THE creationists who currently dominate the Texas public schools may be in for a few surprises on election day. A couple of months earlier we summarized things here: Texas State Board of Education Contests. Our most recent report on the overall situation was here: Texas SBOE Election Update (09 Jan ‘10). If you want background information on the Texas creationism mess, check out those two posts.
The election for Ken Mercer’s seat on the Texas State Board of Education (SBOE) keeps getting more interesting. Why? Because he’s a raging, flaming, full-blown creationist. See: Meet Ken Mercer, in which we quoted Mercer saying:
The controversial “macro” evolution was commonly understood as those major changes that could occur if one species jumped to another. For example, have you ever seen a dog-cat, or a cat-rat? The most famous example of macroevolution is the Darwinian “man from an ancestral primate.”
Realizing the weakness in macroevolution, Darwinists changed the meaning. Whatever their new definition, where is the evidence for one species changing to another?
Running in the democrat primary to challenge Mercer in the general election are Rebecca Bell-Metereau (we like her), Daniel Boone (nice name recognition), Josiah Ingalls, and Robert Bohmfalk. We’ve already written about some of those before. See: Texas Board of Education: Ken Mercer’s Seat, about Robert Bohmfalk’s entry into the democrat primary. He visited here and informed us:
the last part of my last name sounds like “walk” or “talk”.
And see Rebecca Bell-Metereau vs Ken Mercer. Rebecca accepts the theory of evolution. Bohmfalk says that he does too; but Rebecca laughs at our jokes (an indication of high intelligence), so she’s our pick in that primary contest.
Those are the democrats. Mercer also has a primary challenge on his hands. Today’s story is about his Republican opponent, Tim Tuggey. Here are some excerpts from Business leaders take sides in GOP education board contest, which appears in the Austin American-Statesman. The bold font was added by us:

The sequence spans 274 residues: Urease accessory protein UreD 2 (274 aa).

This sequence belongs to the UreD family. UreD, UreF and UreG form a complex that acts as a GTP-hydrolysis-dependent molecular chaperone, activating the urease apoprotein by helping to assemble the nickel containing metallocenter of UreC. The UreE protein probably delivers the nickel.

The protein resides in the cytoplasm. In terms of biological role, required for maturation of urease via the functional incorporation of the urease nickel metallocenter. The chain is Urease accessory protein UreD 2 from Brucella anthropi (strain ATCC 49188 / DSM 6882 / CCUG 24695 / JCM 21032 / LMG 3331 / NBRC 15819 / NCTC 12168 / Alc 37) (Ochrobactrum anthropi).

A pivotal Republican primary for the State Board of Education has drawn an unusual amount of interest and money from some prominent business leaders. The support has helped the challenger in the District 5 race, Tim Tuggey, take a substantial fundraising lead over incumbent Ken Mercer, a member of the board’s conservative bloc. …
Tuggey brought in about $60,000, according to the latest campaign finance reports. That is more than seven times the amount Mercer raised and is considered a princely sum for a state board race.
Here’s his campaign website: Tim Tuggey for District 5. Let’s read on:
The 15-member board is sharply divided between Mercer’s conservative side and a more moderate opposition faction. Eight seats are up for election this year, and any change in board membership could tip the balance of power.
The brouhaha over the teaching of evolution in the science curriculum caught the attention of some in the San Antonio business community, said Carri Baker Wells, chairwoman of the Greater San Antonio Chamber of Commerce. There was a concern that decisions were being made based on ideology rather than sound science, and that affects how prepared Texas students are to compete, said Wells, adding that the chamber does not endorse candidates.
It’s not terribly difficult to see that churning out a population of young idiots isn’t good for business, and a school system run by idiots tends to discourage firms from choosing Texas as a location. Besides, free enterprise is like evolution — no one wants or needs an intelligent designer running the whole show. We continue:
Tuggey, an Austin business lawyer whose firm is based in San Antonio, has strong ties to the San Antonio business community through his professional dealings and as the former chairman of the local public transit board.
Jeepers, he sounds so normal, and he works with normal people. How could the Texas SBOE tolerate such a person among them? He just wouldn’t fit in. Here’s how the campaign dialogue is going:
Mercer is using those [business] connections to cast Tuggey as a member of the “education political lobby,” a derisive term Mercer says is defined by who it is not — “the moms and dads … the conservative educators.”
“I’m a working guy, and my opponent is a registered Washington lobbyist. He’s a registered Austin lobbyist,” said Mercer, a former state representative who was elected to the board in 2006. “I’ve had the courage and strength to stand up to the education political lobby.”
Tuggey said it was ridiculous to paint teacher groups and others who care about education as members of a “nefarious lobby.” His lobbying work is not related to any issues before the State Board of Education, he said.
Tuggey said the board has been consumed with ideological battles and is not focused on the children.
There’s much more information in the article. Click over and read it all. It’s encouraging that the creationist fanatics on the Board are attracting so much opposition.
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